Setting Up 2FA

Setting up 2FA (more jargon to impress friends) is very simple, and you may already be using it.  If you have logged into your bank from another machine that you typically do not use, the website may say they have sent a verification code via text message.  This is a form of 2FA.  Another way you can set this up is to go to your social media sites and look under settings/security.  Usually you will find a way to enter your mobile number and enable two factor authentication.

You may download and use apps like LastPass Authenticator, or Google Authenticator.  These apps allow you to setup 2FA with different sites that allow use of such an app.  You scan a barcode that is provided by a website, and once you have it in there, each login you do will require use of that additional code.  A nice feature of 2FA is that you are instantly notified on login attempts.

Many sites that allow, or even force you to setup 2FA also allow you the ability to check a box to remember you on that machine.  This way you do not have to enter a secondary code each time.  A word of caution on this.  By doing so, if your device is ever stolen, and they can get to your apps and have a greater chance of logging into whatever site(s) you have enabled that feature.  I would caution against doing this from your tablet or mobile phone.

No Excuses

Two factor authentication is not a passing fad, but is a standard in computer security.  When considering whether or not to set it up, ultimately the decision rests with you.  However, each week it seems we hear about another company having a security breach.  Therefore, 2FA is no longer something that is optional, but is a necessity in securing your digital life.

Hackers Going Old School

I have written quite a bit about attacks on computers through poisoned search results, and of course, just hitting an infected webpage.  When these things happen, your computer may starting “talking” to you announcing that if you try to shutdown your computer, your files will be infected, blah blah blah.  Of course, this is nothing more than a scare tactic to get you to click that button for “remote assistance”, which of course the only assistance you will get are your files stolen, held for ransom, and of course the high possibility of identity theft.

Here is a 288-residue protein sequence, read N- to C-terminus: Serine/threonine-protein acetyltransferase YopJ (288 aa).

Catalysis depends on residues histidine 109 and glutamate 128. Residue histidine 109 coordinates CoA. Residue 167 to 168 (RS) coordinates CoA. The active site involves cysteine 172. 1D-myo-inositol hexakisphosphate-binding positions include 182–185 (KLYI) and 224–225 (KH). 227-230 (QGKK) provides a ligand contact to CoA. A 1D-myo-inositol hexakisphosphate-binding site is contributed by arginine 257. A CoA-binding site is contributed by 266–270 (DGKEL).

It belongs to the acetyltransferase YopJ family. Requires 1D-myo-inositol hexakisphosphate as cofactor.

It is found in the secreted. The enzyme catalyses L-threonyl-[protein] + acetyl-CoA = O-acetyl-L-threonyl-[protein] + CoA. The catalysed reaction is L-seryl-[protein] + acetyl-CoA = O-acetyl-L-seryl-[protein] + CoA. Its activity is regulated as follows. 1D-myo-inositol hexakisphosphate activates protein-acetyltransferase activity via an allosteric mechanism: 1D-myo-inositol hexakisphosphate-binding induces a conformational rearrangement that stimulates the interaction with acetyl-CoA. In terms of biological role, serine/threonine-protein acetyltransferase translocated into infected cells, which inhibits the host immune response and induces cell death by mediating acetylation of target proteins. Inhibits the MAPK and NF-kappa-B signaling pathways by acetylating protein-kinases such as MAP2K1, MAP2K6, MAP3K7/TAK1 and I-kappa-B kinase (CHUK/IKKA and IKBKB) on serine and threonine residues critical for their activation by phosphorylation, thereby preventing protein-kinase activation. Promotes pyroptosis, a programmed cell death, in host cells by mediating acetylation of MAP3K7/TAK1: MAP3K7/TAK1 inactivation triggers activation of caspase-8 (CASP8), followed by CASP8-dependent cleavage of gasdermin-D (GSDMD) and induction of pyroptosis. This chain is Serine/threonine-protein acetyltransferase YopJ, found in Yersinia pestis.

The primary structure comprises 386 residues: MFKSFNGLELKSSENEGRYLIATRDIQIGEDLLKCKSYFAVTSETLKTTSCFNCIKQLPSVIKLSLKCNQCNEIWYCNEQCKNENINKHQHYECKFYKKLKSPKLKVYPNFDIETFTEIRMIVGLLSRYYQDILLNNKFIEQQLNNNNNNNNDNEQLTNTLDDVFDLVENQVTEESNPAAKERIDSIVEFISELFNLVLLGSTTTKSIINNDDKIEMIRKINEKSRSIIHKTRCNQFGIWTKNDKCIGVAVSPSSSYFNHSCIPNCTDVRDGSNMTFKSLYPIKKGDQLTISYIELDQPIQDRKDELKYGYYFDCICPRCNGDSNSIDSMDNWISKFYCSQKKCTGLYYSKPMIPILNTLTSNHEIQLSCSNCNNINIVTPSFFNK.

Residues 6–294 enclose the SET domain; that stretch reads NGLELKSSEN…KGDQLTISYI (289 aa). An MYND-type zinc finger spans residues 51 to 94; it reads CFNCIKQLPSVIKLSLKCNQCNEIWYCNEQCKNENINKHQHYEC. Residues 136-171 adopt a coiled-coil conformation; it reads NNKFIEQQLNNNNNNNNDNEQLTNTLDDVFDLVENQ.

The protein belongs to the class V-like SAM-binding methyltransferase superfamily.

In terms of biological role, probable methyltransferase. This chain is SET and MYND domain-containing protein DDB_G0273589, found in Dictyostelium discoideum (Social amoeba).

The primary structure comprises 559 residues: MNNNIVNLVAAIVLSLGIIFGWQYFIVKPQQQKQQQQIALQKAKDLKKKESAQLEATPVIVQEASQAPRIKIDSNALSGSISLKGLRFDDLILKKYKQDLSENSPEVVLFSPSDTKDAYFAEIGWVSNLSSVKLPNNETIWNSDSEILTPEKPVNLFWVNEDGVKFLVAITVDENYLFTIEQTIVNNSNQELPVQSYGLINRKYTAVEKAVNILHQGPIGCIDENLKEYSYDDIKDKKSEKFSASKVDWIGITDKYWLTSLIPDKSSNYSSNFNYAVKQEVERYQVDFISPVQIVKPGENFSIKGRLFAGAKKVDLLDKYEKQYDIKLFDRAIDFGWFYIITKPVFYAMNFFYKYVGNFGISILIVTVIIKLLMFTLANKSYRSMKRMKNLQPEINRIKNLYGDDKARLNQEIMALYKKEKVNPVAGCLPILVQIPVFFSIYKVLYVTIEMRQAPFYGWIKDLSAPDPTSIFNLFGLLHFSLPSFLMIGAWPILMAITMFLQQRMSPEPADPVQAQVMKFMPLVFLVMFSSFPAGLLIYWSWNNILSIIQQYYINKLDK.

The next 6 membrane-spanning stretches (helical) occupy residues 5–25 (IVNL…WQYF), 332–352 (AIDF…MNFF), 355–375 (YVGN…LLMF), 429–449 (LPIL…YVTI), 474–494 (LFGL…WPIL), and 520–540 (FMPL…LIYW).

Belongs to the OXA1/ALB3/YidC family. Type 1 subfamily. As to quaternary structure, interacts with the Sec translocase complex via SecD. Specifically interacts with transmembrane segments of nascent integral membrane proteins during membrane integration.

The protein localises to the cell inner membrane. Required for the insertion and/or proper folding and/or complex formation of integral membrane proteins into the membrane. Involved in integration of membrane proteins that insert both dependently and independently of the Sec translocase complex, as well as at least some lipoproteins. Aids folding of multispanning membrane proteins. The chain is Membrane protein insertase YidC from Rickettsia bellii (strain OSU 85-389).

However, some hackers are going old school, by using the telephone as a launch point into hacking your computer.  For example, you may get a call on your home or mobile phone, and the caller ID might say “Microsoft”, or “Google Support”.  The person on the other end of the line will say that, “they have received alerts that your email account is sending out a bunch of spam”, or, “we have detected that your computer is infected with viruses, and we need to clean your computer, or we will have to lock down your machine.”

Of course, none of what I described is the case, because like I mentioned in a recent article, these companies have no idea if your computer is sending spam email, or infected with viruses.  These hackers, who are really scammers, use fear tactics, such as using inflected voice tones and a lot of technical jargon to get you all flustered and worried.  It is at that point they will have you turn on your computer, goto a site like Ammy Admin, Aero Admin, or they may use a legitimate remote control software like Teamviewer or LogMeIn, have you enter a code, and then they are on your computer where the games will begin.